3 years 10 months ago

It is cool that chocolate has so many benefits. I never liked dark chocolate before going paleo but I just tried it earlier this week and it was pretty good. I enjoy having a little dessert arter dinner. My only problem is that it turned into a gateway food that led to a whole lot of cheating on my diet in a bad way Friday night.

Groktimus Primal
3 years 10 months ago

The tomato deal is interesting but I would not want to be the guinea pig.

Harry Mossman
3 years 10 months ago

Primal Thanksgiving alternatives are probably helpful for people who have to give relatives substitutes for standard fare. I pretty much avoid them personally. If I want mashed potatoes, I have them. But that’s me.

I am going to a relative’s house. The generous lady is making gluten-free for someone who avoids gluten but otherwise eats conventionally and various alternatives for someone who has lots of food allergies. Me, I’ll eat bird and roasted root veggies. Maybe some fruit, raw veggies and green salad. Very paleolithic. I may splurge and have mashed potatoes and/or pumpkin pie (without the crust.)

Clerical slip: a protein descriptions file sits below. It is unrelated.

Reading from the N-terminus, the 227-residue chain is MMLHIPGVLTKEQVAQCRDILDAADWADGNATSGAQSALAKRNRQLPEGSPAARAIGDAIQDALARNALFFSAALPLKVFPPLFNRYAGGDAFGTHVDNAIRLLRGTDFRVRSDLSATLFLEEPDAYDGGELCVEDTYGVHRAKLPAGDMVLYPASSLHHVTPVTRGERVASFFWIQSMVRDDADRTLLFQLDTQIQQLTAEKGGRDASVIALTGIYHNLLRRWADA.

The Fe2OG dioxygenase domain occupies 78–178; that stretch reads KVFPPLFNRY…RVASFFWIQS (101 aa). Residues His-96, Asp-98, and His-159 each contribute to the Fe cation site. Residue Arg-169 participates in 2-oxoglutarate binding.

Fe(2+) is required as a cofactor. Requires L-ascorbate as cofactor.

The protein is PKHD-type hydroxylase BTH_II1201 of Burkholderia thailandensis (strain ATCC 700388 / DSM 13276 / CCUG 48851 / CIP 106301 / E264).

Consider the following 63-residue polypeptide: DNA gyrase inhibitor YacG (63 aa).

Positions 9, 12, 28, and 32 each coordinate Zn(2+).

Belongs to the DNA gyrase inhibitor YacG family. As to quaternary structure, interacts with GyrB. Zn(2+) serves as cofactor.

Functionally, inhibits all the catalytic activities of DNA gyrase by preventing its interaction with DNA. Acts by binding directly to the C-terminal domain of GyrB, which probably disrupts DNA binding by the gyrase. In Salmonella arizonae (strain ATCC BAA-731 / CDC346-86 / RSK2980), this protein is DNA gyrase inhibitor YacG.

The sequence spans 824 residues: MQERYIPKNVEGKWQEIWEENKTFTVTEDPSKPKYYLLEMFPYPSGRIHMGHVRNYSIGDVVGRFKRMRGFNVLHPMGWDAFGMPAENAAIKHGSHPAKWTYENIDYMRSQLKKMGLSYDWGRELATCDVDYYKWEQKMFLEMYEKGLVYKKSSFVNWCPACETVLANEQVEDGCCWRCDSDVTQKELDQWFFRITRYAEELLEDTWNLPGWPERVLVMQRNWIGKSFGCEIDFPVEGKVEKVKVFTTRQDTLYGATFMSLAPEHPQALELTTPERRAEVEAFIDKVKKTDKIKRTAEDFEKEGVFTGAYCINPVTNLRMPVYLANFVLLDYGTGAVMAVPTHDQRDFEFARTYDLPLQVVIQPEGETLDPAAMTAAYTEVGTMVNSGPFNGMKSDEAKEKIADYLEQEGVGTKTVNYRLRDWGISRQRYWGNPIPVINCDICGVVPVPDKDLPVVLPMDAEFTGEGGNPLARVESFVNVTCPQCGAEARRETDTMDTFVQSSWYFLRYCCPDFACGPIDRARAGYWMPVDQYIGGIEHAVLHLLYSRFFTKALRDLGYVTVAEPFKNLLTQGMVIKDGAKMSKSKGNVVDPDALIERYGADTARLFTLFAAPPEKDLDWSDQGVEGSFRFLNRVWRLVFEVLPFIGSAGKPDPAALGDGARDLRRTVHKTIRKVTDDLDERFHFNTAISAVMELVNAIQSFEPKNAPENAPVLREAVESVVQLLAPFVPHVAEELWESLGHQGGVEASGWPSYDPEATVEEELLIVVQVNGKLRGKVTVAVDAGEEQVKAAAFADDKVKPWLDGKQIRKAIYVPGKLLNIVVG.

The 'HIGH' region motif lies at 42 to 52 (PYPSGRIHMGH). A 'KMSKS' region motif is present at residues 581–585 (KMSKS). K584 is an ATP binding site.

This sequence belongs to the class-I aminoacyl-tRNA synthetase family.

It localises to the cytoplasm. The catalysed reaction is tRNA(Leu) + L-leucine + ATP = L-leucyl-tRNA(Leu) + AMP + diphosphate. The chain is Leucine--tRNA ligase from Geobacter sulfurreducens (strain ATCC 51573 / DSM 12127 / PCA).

Victor Venema
3 years 10 months ago

I had expected this link in today’s Link love.

Denmark to abolish tax on high-fat foods.

James
James
3 years 10 months ago

I live in Denmark and this tax was the stupidest thing ever. However, the reason for the withdrawal of the tax has nothing to do with healthcare but because of economic consequences. That is why the tax on sugars will also be removed. So go figure …

If you read the BBC article, you will notice that the motivation behind the creation of the fat tax was that the Danish ministry believed it was bad for health … The conclusion is the same old one: gov’s have no clue and only look at the economic landscape.

Graham
Graham
3 years 10 months ago

Since reintroducing potatoes of all kinds on a regular basis, I’ve had nothing but positive effects–leaner, muscular, more defined. Glad I won’t have to avoid/limit them this year at Turkey Day.

Patrice
3 years 10 months ago

Not sure about potatoes directly but I must admit some evil grains (rye bread) pop up in my diet here and there, and same results as you Graham: leaner muscular… not sure how that works. Sounds a bit like the carb bingeing of Tim Ferris Slow Carb diet.

Paleo Bon Rurgundy
3 years 10 months ago

1lb of bakers chocolate not ideal, unless you want to barf. Thanks Tosh.0!

Melissa "Melicious" Joulwan
3 years 10 months ago

Thanks for the link love to my list of Thanksgiving recipes! Sending the love right back 🙂

Burn
3 years 10 months ago

Love to see HDL raising drugs failing! Maybe we should stop treating risk factors

Frank
Frank
3 years 10 months ago